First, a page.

Prime Minister Attorney General Geoffrey Cox has become a key figure in seeking a legally watertight solution to the Irish kickback problem.
He has been accused of drafting new proposals for a "revision mechanism" in the Brexit withdrawal agreement in order to allow Britain to withdraw from any kind of backstop arrangements.
A frozen lawyer ran through the cabinet behind legal arguments behind a backstop aimed at avoiding setting a "hard border" in Ireland if negotiations on trade in the future trade failed.
He told them that there is a legitimate "frequency" of what is possible to prevent the United Kingdom from being trapped in "limbo".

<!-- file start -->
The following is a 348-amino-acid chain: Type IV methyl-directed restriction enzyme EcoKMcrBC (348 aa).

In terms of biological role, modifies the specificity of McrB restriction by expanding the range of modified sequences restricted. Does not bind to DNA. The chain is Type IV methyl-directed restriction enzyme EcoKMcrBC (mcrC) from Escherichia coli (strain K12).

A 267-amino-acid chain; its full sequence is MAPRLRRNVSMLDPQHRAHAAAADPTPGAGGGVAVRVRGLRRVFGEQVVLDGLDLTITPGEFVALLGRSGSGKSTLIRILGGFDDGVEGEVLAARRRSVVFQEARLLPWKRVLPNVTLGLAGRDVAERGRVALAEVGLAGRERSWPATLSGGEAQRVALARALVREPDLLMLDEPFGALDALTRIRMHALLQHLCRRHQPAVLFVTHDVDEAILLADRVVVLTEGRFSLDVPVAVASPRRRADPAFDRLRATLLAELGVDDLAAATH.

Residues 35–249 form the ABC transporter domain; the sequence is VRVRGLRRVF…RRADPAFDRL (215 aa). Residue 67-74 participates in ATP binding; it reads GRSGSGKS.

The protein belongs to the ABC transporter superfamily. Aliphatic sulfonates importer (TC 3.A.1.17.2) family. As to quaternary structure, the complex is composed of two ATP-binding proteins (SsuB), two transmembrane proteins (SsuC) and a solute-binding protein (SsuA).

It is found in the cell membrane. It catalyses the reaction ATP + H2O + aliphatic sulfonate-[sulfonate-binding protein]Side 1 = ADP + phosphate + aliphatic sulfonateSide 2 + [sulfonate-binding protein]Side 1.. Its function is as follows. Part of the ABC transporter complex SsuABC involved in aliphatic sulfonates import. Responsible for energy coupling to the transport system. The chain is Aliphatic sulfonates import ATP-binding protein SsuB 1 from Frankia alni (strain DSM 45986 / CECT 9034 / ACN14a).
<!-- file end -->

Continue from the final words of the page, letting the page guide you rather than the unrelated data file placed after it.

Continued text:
One option is that the review mechanism includes an independent body that decides whether the trade negotiations have failed.
He has understood that he is in favor of the plan to keep the UK as a counterbalance to the customs union and leave it only to the EU's approval.
Mr Cox has only been in the cabinet since July, and he was a little known even in the Tory circles until the last party party party had a speech.
However, Theresa May has gained great confidence in her and has added her to the Cabinet Committee, which oversees the Brexit negotiations.
He is now working with Brexit Secretary, Dominic Raab and his European Counselor, Olly Robbins, to finalize the details of the check mechanism.
His altitude has also been designed to send a calming message to Brexiteers concerned that Mr May could prepare to make a concession too far in Brussels.